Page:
Japan PM halts Asia tour amid hostage crisis
Japan's Prime Minister Shinzo Abe has cut short his first foreign visit since taking office to focus on the Algerian hostage crisis, where some of the victims are Japanese.
Abe, who was in Indonesia as part of a Southeast Asia tour, headed home immediately after talks and news conference with Indonesian President Susilo Bambang Yudhoyono on Friday.
The two leaders condemned the kidnapping and agreed to cooperate on fighting terrorism.
"It is totally unacceptable that such a contemptible act has caused many victims. We condemn the kidnapping and we completely agreed on that," Abe said. He called the kidnapping "an act of terrorism that claimed the lives of many innocent people and should not be tolerated."
Abe has called the Algerian leader to demand his country protect the hostages' lives.
The employer of the Japanese hostages, JGC Corp., confirmed late Friday that four more its workers were alive, in addition to the three it had earlier said were alive. But 10 others are still unaccounted for.
Algerian special forces stormed a gas plant in eastern Algeria on Thursday to wipe out Islamist militants and free hostages from at least 10 countries. The fate of the fighters and many of the captives remains uncertain.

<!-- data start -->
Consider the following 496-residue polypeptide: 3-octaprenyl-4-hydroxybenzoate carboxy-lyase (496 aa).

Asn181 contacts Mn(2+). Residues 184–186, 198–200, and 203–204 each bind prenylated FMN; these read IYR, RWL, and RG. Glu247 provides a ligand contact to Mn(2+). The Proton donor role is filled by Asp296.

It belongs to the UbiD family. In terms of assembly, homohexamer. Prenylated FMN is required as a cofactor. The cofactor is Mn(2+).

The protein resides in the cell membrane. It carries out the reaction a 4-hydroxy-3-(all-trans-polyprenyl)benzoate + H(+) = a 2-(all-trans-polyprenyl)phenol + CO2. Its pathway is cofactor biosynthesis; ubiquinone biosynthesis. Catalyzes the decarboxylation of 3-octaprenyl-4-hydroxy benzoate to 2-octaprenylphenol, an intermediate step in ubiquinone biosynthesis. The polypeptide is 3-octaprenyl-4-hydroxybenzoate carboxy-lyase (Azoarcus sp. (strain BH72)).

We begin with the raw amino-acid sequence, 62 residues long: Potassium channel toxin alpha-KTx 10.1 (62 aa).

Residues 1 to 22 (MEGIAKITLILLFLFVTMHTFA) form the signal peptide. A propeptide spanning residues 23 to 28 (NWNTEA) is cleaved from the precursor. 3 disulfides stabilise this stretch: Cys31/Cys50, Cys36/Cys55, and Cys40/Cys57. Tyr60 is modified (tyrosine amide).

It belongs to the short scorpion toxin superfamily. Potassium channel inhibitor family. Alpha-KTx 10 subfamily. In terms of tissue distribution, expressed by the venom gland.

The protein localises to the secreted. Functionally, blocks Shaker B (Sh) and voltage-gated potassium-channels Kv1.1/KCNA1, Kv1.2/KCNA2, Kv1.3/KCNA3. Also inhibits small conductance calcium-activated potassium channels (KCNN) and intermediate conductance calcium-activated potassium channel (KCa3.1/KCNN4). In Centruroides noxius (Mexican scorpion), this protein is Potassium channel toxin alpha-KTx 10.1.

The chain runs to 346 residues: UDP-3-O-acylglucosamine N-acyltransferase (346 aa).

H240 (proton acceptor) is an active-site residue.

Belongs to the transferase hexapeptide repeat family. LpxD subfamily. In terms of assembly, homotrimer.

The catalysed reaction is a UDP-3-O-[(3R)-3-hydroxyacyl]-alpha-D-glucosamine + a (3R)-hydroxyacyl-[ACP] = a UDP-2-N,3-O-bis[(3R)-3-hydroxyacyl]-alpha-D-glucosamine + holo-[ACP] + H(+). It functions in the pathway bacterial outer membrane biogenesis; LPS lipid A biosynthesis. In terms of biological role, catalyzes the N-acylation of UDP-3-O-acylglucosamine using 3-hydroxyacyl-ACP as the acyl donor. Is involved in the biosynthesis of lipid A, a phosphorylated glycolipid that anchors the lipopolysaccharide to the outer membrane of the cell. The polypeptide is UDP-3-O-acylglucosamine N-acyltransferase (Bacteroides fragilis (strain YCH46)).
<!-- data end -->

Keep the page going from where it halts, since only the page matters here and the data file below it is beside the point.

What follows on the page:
Abe and Yudhoyono also agreed to strengthen strategic partnership in politics, security and economy. While welcoming China's economic rise as a benefit to Japan, Abe urged China to act responsibly in the region, where its growing territorial claims have caused friction. Abe stressed his hopes to deepen relations with ASEAN to contribute to the regional stability.
Abe earlier visited Vietnam and Thailand, making Southeast Asia the destination of his first foreign visit since taking office in December, signaling the importance of the region to his foreign policy.
Abe said he hoped to deepen ties with ASEAN nations amid China's growing maritime activity. Japan and China are in a political battle over a group of tiny East China Sea islands, and Beijing has separate territorial disputes with several Southeast Asian countries.
"Open seas are public assets and Japan will do utmost to protect them by cooperating with ASEAN," Abe said in introducing his main diplomatic policy for the region.
"China's economic rise is definitely a plus for Japan but it is important for China to act responsibly as part of international society," Abe told the news conference. "Japan hopes to contribute to regional stability and development while strengthening our relations with neighbors such as ASEAN. That is Japan's national interest."
Abe also promised to develop business networks across the region to promote trade and investment to revive Japan's economy and help ASEAN countries.
Yamaguchi reported from Tokyo.